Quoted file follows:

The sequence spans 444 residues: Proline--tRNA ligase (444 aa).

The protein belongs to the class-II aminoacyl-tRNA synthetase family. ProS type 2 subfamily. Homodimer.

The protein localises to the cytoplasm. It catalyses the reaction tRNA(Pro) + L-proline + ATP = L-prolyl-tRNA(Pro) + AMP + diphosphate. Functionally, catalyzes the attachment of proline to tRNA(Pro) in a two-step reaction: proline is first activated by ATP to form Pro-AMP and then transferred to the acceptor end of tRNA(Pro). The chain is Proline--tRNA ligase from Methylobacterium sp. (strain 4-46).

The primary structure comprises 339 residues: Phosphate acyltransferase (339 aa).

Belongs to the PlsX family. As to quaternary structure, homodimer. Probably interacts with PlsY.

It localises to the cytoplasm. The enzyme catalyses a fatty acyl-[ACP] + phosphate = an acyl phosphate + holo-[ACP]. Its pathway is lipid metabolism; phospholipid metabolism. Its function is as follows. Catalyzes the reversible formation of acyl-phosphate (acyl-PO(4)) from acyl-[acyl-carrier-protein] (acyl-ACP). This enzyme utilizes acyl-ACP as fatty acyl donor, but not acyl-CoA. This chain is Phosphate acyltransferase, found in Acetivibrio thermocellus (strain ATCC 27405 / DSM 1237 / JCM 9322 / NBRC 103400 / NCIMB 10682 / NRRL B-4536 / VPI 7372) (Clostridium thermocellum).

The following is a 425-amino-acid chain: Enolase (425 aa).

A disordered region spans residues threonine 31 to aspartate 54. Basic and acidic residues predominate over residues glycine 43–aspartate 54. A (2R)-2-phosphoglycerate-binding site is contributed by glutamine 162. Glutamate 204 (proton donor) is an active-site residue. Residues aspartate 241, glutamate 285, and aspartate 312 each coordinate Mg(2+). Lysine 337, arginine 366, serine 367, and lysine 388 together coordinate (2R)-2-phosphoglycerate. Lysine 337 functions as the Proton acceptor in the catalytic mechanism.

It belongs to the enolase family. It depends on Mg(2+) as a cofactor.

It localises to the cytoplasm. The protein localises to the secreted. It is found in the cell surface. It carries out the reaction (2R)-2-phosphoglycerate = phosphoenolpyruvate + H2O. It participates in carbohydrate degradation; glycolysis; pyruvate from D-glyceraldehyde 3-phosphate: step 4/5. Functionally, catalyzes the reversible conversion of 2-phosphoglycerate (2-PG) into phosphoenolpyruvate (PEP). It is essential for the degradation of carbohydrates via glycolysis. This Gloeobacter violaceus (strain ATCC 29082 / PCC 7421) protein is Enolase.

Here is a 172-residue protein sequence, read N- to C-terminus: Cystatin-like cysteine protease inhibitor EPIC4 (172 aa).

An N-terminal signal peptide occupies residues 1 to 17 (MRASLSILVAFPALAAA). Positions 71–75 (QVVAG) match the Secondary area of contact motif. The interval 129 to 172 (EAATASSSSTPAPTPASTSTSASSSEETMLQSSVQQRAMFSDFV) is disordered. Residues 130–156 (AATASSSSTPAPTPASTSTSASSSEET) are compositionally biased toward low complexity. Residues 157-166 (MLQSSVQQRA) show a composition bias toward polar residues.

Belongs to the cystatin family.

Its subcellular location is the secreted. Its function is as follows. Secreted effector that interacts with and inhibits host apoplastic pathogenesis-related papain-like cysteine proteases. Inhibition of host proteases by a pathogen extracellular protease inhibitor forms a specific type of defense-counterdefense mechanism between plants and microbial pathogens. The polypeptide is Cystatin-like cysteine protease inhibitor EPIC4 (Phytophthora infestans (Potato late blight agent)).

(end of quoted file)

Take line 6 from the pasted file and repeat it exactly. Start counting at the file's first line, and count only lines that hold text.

It localises to the cytoplasm. The enzyme catalyses a fatty acyl-[ACP] + phosphate = an acyl phosphate + holo-[ACP]. Its pathway is lipid metabolism; phospholipid metabolism. Its function is as follows. Catalyzes the reversible formation of acyl-phosphate (acyl-PO(4)) from acyl-[acyl-carrier-protein] (acyl-ACP). This enzyme utilizes acyl-ACP as fatty acyl donor, but not acyl-CoA. This chain is Phosphate acyltransferase, found in Acetivibrio thermocellus (strain ATCC 27405 / DSM 1237 / JCM 9322 / NBRC 103400 / NCIMB 10682 / NRRL B-4536 / VPI 7372) (Clostridium thermocellum).